Helmets save two things – cash and lives!

RACQ Capricorn Helicopter Rescue Service at the scene of a motorcycle accident 5 miles north of Banana. The motorcyclist was hit from behind, at speed by a sedan and sustained multiple injuries including possible spinal and neck injuries.

The RACQ Capricorn Helicopter Rescue Service urges all riders to wear the correct protective gear following yesterday’s retrieval of an injured motor cyclist who was not suitably attired nor wearing a helmet.

The 43 year old male sustained suspected significant head and spinal injuries after crashing in Wowan last night. He was airlifted to Rockhampton Hospital in a serious but stable condition.

Dave Paterson, RACQ CHRS Air Crewman says “The extent of head injuries sustained by last night’s motor cyclist, who was not wearing a helmet at the time of crashing, highlights the importance of the use of protective wear. The outcome for this rider, had he been wearing a helmet and protective clothing, could have been significantly more positive”.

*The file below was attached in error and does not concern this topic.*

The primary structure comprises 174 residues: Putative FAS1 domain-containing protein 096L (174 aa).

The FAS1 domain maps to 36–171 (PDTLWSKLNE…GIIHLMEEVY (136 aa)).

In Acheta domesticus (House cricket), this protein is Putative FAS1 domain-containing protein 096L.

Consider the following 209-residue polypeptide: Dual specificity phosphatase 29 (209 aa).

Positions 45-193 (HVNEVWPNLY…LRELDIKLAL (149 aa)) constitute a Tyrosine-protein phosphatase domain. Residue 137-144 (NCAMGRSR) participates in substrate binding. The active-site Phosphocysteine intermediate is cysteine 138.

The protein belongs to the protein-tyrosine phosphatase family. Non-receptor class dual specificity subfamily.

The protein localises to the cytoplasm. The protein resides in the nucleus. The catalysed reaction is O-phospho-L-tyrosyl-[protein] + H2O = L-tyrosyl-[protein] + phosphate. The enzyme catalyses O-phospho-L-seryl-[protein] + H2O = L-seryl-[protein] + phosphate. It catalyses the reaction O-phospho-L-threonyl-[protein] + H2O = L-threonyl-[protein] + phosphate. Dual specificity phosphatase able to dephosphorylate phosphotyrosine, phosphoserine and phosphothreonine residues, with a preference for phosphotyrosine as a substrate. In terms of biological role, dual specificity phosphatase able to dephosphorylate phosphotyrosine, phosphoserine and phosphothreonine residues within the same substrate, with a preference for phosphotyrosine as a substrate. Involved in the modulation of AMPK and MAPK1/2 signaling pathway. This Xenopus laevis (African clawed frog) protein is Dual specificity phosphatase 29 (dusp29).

RACQ spokesperson Renee Smith said it was vital riders wore helmets every time they hit the road.

“Riders who don’t wear helmets are twice as likely to suffer brain injuries and are two to three times more likely to die than those who do wear a helmet,” Ms Smith said.

“Apart from the obvious safety benefits, wearing a helmet is also the law – you’ll be hit with a $365 fine and three demerit points for not wearing one in Queensland.

“Find a helmet that fits correctly and do it up properly each time you ride – after all, it’s your life you’re putting at risk if you don’t.”

“Historically, around 42% of the total Primary Vehicle Accidents that we attend involve motor cycles with suspected spinal and neck injuries the most common outcome for the rider. Whilst wearing the correct protective gear, including a helmet, does greatly improve their chances of surviving a serious accident, all riders are encouraged to act in a responsible manner both on and off road to prevent an incident occurring. At the end of the day prevention is still the best cure” said RACQ CHRS spokesperson Kirsty Wooler.

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